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Book Notes: A Jewish Iconography, Alfred Rubens

R. D. Barnett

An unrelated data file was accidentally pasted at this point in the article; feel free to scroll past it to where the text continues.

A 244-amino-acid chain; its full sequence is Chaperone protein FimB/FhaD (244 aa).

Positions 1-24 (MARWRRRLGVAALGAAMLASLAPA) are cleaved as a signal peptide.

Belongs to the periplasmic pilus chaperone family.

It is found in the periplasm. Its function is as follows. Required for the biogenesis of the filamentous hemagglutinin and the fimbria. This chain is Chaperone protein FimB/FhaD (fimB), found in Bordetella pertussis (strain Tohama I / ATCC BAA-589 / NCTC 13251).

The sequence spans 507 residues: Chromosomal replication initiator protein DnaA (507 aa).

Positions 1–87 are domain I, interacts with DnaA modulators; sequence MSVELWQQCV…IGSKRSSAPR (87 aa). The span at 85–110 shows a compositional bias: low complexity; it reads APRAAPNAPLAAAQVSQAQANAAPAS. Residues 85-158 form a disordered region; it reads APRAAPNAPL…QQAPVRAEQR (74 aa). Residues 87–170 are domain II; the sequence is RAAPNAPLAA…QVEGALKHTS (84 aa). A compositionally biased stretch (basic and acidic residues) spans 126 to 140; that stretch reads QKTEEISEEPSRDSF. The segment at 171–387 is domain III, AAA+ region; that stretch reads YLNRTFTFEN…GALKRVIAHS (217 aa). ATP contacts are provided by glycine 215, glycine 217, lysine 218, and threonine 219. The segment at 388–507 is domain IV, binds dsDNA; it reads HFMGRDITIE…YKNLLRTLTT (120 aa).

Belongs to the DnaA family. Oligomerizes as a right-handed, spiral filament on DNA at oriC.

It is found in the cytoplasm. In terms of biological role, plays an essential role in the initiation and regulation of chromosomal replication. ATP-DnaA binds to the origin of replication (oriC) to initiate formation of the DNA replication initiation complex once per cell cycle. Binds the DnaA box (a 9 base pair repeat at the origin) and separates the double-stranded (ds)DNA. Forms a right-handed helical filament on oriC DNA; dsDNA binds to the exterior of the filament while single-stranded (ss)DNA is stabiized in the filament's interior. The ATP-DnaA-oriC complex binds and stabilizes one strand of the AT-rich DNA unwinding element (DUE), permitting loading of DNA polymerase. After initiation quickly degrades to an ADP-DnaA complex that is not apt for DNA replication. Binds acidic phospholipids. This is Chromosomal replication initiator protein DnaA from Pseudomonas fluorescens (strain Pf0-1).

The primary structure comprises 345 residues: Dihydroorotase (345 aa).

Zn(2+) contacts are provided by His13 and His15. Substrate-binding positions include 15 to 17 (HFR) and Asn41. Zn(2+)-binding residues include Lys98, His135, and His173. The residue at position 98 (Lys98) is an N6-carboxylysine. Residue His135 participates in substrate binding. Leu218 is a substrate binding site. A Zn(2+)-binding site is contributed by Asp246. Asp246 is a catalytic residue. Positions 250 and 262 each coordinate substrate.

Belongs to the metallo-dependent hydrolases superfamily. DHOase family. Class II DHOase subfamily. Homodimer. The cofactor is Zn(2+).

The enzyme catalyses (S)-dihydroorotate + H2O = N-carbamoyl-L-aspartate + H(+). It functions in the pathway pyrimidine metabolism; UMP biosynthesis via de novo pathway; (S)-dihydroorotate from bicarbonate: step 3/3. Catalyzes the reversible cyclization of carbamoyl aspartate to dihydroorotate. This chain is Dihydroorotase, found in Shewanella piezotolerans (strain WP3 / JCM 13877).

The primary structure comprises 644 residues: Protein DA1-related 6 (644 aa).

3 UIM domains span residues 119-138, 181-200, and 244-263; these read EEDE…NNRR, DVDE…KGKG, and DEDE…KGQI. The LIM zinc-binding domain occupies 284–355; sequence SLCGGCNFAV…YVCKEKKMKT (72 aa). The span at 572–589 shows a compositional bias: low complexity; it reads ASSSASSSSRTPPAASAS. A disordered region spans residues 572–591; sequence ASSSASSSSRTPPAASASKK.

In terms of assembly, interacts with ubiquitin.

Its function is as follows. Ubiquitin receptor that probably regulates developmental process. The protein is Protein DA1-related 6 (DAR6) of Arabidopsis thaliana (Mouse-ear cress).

<plain_text><page sequence="1">Jewish Iconography Alfred Rubens, A Jewish Iconography Revised Edition (London, Nonpareil, 1981) 2 78 +xxxii pp., 4 whole-page illustrations, 2467 text figs. Cased limited edition, 650 copies. Leather bound: ?195; buckram: ?160; printed by The Curwen Press. Alfred Rubens' lifetime hobby has been the collect? ing and study of what we loosely call 'Jewish prints', i.e., engravings and prints made in various places and periods dealing with Jews, from the 14th century until the middle of the 19th century, a period when, as he says, engravings were the principal visual means of mass-communication. It is a most important subject; nothing else illustrates so well the history and position of the Jew in his surroundings. In a brief autobiographical preface to the present work, Rubens describes how he began collecting in the early 1930s, under the influence of Cecil Roth and Wilfred Samuel, and gives inciden? tally the background history of the dealers and market conditions in which he started assembling his now fabulous collection. By the time he began collecting, several older British collections - those of Sir Hermann Gollancz, Elkan Adler and Israel Solomons-had either crossed the Atlantic and disappeared, or had been sold and dispersed, to the great detriment of Anglo-Jewish, not to say Jewish, scholarship as a whole. Rubens set himself to repair that loss while there was still time, and in the half-century that has elapsed he has assembled a pretty complete collection; but what is still more of an achievement, he has accompanied its assembly with a series of catalogues, as precise and accurate as they are beautifully printed. This, then, is the prime service (only one of several) that he has rendered to the cause of Anglo-Jewish learning. The first of these works, Anglo-Jewish Portraits, pub? lished in 1935 by the Jewish Museum, described 502 items and was illustrated with 48 plates. The second, A Jewish Iconography (published by the Nonpareil Press for the Jewish Museum in 1954), substantially extended the catalogue to 2246 items with over 90 additions to the Anglo-Jewish section, and included 81 plates. Both these works, printed only in limited editions, were rapidly exhausted, and to replace and supplement them the author has brought out the present work. The catalogue now lists 2467 items - representing a pretty complete, certainly an exceedingly fine, collection. The book itself is beautifully printed and produced. Some people, however, may be put off by one unusual feature: each item is illustrated - an advantage that the previous volumes did not possess - but only in miniature scale. These are ideal for a museum register and for purposes of easy identification, but are of little use for close study. It is accordingly most exciting and important news that the indefatigable author is now engaged on preparing a further companion volume of illustrations of normal size. This will indeed crown his life's work, fittingly described in one word - Nonpareil. The present volume also includes a bibliography of Alfred Rubens' books and articles. R. D. Barnett</page></plain_text>